So really, it would be more accurate to say that rather than completely different animals, the hard or soft feather labels arose depending on where each pure breed stood on the feather spectrum. There are certainly many breeds that could be classed as ‘not so obvious’ to label. But we’re human, so we tend to say that if you’re not in one camp, you must be in the other.

If we put our focus heads on for a minute, it doesn’t take much to realise that many breeds vary (even if slightly) on the feather spectrum within the available plumage varieties. Take an obvious ‘soft feather’ variety like the Wyandotte, where, in general, the Whites in the UK are more profusely feathered than the other Wyandotte varieties.

Because there is no plumage pattern to consider in the White, then feather zones can morph subtly or dramatically, depending on what is deemed acceptable or necessary. Close inspection of some White Wyandottes reveals that the fluff below the vent often creeps (almost like ground elder) around the corner to
the thigh area. So in other words ‘non- webbed’ thigh feathers, which are a big no-no in patterned breeds, where you need the larger end part of the feather to be webbed (in order for the respective pattern to be expressed).

So let’s say a Buff Cochin would be softer feathered than a White Wyandotte, but a White Wyandotte would be softer feathered than a Silver Laced Wyandotte, which would be softer feathered than a Barred Plymouth Rock. But all are in the ‘soft feather’ category. There are just specific differences between them based entirely on each individual breed’s standard, and what is required from the feathers, to allow for the most desirable representations to be produced.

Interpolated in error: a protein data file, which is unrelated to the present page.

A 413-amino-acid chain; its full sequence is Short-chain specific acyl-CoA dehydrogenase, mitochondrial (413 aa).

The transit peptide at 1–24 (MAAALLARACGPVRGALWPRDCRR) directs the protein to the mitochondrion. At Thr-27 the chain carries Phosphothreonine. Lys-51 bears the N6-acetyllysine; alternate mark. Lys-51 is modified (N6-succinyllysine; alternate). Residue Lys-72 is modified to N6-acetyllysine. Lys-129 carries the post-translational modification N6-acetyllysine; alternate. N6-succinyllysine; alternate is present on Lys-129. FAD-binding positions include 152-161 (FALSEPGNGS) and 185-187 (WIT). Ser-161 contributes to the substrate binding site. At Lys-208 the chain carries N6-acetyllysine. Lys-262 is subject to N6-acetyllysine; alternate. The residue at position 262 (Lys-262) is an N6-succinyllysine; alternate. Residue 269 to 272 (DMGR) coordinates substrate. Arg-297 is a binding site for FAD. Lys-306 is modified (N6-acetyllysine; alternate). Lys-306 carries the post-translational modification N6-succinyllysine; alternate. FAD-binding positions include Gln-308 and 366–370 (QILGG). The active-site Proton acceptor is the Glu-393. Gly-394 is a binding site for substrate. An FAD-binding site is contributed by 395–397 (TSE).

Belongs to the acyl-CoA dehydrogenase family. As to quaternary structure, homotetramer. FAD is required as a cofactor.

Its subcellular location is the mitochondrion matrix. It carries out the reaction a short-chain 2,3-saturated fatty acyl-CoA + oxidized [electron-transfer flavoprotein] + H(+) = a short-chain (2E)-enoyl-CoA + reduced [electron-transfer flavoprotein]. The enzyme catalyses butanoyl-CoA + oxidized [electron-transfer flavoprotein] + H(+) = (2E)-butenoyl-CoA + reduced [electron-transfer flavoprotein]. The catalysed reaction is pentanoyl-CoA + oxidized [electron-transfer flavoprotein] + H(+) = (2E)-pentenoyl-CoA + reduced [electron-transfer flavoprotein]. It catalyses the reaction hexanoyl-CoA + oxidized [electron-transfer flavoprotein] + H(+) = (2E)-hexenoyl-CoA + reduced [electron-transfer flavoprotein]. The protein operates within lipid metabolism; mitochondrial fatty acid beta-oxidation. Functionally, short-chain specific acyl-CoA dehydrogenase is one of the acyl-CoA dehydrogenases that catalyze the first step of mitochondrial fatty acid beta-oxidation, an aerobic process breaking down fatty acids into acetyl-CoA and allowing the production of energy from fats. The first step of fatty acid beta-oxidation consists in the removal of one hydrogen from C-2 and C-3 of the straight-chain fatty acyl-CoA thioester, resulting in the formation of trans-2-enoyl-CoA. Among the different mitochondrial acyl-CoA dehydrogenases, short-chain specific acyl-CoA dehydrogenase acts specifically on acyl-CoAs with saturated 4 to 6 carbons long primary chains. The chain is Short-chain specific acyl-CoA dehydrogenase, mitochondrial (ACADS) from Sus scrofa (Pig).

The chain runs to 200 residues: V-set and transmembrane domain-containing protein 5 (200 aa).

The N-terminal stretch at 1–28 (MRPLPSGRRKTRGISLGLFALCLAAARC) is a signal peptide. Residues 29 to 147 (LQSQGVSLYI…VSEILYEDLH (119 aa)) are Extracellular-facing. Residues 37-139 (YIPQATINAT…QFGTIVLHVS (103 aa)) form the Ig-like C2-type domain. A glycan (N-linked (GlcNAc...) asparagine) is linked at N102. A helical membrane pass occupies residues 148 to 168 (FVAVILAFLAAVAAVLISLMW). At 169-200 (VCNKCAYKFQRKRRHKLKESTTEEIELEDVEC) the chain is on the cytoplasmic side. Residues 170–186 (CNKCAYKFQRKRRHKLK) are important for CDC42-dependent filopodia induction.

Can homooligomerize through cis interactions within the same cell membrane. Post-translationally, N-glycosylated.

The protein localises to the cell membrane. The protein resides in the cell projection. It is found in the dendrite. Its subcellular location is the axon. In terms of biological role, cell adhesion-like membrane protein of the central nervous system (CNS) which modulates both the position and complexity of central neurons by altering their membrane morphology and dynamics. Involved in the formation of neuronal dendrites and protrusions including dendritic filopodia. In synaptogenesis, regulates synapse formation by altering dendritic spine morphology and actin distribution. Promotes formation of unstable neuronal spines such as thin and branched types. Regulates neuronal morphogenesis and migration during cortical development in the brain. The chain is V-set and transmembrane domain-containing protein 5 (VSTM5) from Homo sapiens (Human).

Each overall plumage effect in terms of feather density, will be based on a number of factors. In my view, ‘natural selection’ comes first, so in other words, feathers morphed/evolved in any number of ways to accommodate the natural environmental conditions of the inhabitants. Take the Chantecler fowl – a Canadian breed that is famed for being able to withstand really cold temperatures. On close inspection you can see that the ‘fluffy’ under parts of the body feathers are longer than many other soft feather breeds, which is believed by keepers to help insulate them during really cold periods.

So take the aforementioned ‘under- feather’ and then you’ve got feather width, length, structure, shape, profusion, colour (or lack of ), growth rate, growth angle, plus environmental and dietary influences, and there’s a lot going on. We select, almost invariably, for what visually pleases us. If we look at many breeds, there’s almost always one particular variety that is the epitome of that breed, leaving the other colour options falling somewhat short.

The reasons for one variety excelling in terms of ‘ideal breed specimen’ could be many and varied, including fashion or popularity, but in my view, plumage and the attainability of which, likely plays a part too. That along with the undeniable mix of breeds in each variety’s ancestry, and the challenge is really on to get them all the same shape, size and conformation.

Really, it would have been easier if my new friend ‘X’ in the pub had just asked what breeds I kept in the first place, but then I suppose I wouldn’t have expanded my knowledge. You could question the need to know this information, but it will serve in your best interests when entering a show, for example. Will your breed be a contender for best hard or soft feather? Time will tell. Some quick research as to what variety of ‘feather’ you keep, will soon give the answer.

Main image caption: Large Silver Laced Wyandottes – patterns like this need good webbed thigh feathers to complete the overall effect\